On Twitter, Cohen defended the question, agreeing with a fan who believed it was "relevant."
During the show, conversation between the two got a little tense after the host asked the "Unbreakable Kimmy Schmidt" actor about his costar in the upcoming movie "My Name Is Dolemite," Eddie Murphy.
While Burgess avoided any drama on the show when Cohen said Murphy "was very problematic for the gays" earlier in his career, the actor dragged the host over it on Instagram this morning.
"She can be a messy queen! Yes I said it! Don't care he knows either! He should remember his talk show isn't an episode of the real housewives of Atlanta," wrote Tituss on Monday.
"It's a place where artists come to talk about art and have a little fun. NOT a place to rehash old rumors or bring a star negative press," he continued. "Sunday was a display of ratchet behavior by a well connected man having a blatant disregard for one of his guests."
"If only time were taken to know who I am and not assuming that I am the character I play on tv, he would know how to conduct a proper interview with at all," the post went on. "I received 4 Emmy nominations for acting! NOT for being my self. He was lucky I had my wits and Christian values THAT day. Always keep it classy. Being friends with other talented celebrities doesn't make you talented it makes you friends with other famous celebrities! He should rip a page from Anderson Cooper and learn how to do his job."
On Sunday's episode, Cohen first asked Tituss if Murphy was "cool to work with." The actor's response: "He was wonderful to work with. He is a brilliant man and I'm so excited for the younger generation who do not know Eddie Murphy, will learn why he is the legend that he is."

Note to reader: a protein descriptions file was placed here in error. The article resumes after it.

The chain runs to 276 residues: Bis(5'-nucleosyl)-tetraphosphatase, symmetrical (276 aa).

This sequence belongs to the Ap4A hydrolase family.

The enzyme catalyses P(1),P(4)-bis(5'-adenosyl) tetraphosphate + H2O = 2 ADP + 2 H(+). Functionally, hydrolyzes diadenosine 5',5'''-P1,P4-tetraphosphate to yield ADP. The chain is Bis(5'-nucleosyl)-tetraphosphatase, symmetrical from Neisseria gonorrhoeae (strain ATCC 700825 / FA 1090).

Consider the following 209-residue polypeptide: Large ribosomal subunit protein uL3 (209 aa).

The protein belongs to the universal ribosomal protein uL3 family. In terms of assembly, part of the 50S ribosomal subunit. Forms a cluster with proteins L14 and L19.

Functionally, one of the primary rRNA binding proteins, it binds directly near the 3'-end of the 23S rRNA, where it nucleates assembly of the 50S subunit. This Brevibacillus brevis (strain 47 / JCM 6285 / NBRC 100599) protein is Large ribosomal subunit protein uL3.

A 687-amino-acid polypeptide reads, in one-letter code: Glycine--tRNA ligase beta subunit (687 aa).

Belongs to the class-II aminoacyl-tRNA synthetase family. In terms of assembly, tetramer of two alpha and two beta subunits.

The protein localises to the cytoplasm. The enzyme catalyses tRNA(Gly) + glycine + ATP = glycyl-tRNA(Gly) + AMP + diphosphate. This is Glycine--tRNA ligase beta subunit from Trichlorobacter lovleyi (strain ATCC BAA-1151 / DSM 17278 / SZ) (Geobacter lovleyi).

"I just wonder if you got close at all, because he was very problematic for the gays at one point when I was coming up," Cohen then said.
"Oh I see, he wasn't problematic for Tituss and we had a wonderful time," he responded. "We talked about 'Dreamgirls' and he should have won the Oscar I believe. He was great, any troubles he may have had with gay people I guess are gone, because he loved me."
Andy also caught Burgess making a comment to someone off-camera. When called on it, Tituss then told him, "Keep going girl, do your show." Fellow guest Laverne Cox also said Murphy's past comments were made "a long time ago, people can evolve."
Responding to a fan who said the show was "the most awkward #wwhl" they'd ever seen and thought the question was "relevant," Cohen responded saying, "I did too! Awkward is right."
I did too! Awkward is right— Andy Cohen (@Andy) July 29, 2019
Cohen previously spoke out about Murphy using homophobic language during his old standup shows during a conversation with Kevin Hart about his own controversy back in January.
"I have to tell you my own personal thing, relating to being at an Eddie Murphy concert in 85," Cohen recalled. "Every other word out of his mouth was f----t and everyone was laughing, I literally went in the bathroom and started crying." Cohen then said he was "happy" Hart had moved away from using that language himself.
Murphy apologized for his language and AIDS jokes targeted at the gay community from his '80s show "Delirious" in 1996, saying he "deeply" regretted "any pain" his comments caused. "Just like the rest of the world, I am more educated about AIDS in 1996 than I was in 1981," he added at the time, "I think it is unfair to take the words of a misinformed 21-year-old and apply them to an informed 35-year- old man."
"I know how serious an issue AIDS is the world over. I know that AIDS isn't funny," his statement continued. "It's 1996 and I'm a lot smarter about AIDS now."